The software is uncluttered, simple, and it looks great. The additional promise of long-term software updates make the Nokia 6.1 the budget phone to beat, especially considering how some manufacturers tend to ignore updates for lower-priced phones.
Last year’s Nokia 6 had a poor camera. It was slow, and largely took blurry photos. We’re happy to say the Nokia 6.1 has a significantly-improved camera that’s actually usable. Like all budget phones, it falls in low-light scenarios, and the lack of any kind of optical image stabilization means you should always try to be as still as possible in lighting that isn’t broad daylight.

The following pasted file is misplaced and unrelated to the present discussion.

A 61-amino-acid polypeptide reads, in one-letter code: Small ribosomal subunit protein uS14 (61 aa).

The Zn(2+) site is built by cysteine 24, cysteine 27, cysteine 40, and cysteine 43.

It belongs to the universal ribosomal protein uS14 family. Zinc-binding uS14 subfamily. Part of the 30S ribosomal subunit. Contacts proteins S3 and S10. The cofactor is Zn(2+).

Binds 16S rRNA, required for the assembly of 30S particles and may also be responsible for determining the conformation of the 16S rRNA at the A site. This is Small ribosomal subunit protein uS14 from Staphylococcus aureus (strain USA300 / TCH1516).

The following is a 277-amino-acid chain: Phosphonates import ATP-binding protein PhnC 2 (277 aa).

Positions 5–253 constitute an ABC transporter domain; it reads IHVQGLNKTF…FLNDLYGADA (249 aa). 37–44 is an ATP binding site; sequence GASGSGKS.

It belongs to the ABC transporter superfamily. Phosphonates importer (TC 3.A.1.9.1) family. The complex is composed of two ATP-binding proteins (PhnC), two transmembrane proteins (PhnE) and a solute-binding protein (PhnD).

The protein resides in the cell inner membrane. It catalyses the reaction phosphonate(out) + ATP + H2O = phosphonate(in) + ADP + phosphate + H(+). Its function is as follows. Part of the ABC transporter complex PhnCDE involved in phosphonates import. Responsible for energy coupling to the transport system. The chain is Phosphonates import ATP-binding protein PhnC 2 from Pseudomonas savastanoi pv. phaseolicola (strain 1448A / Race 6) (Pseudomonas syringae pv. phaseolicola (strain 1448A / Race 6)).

There’s no dual-camera setup here, but we don’t mind as we haven’t found dual cameras on budget phones to offer all that much more. The Nokia 6.1 has a 16-megapixel lens with an f/2.0 aperture and Zeiss optics. In bright light, we were able to capture great photos with excellent color and detail. In less optimal settings, we still managed to take some decent photos, though graininess quickly creeps in. Photos also tend to start looking a little more washed out, the poorer the lighting.
Photos taken at night are subpar. Unless you stay perfectly still, chances are your photos will be blurry. Detail starts to get lost in the grain. Surprisingly, the shutter remains quick to react in almost all lighting conditions.
The front-facing camera performs as expected. It’s a wide-angle, 8-megapixel lens with a f/2.0 aperture. Selfies look good in bright lighting, but the quality degrades by leaps and bounds in low-light situations.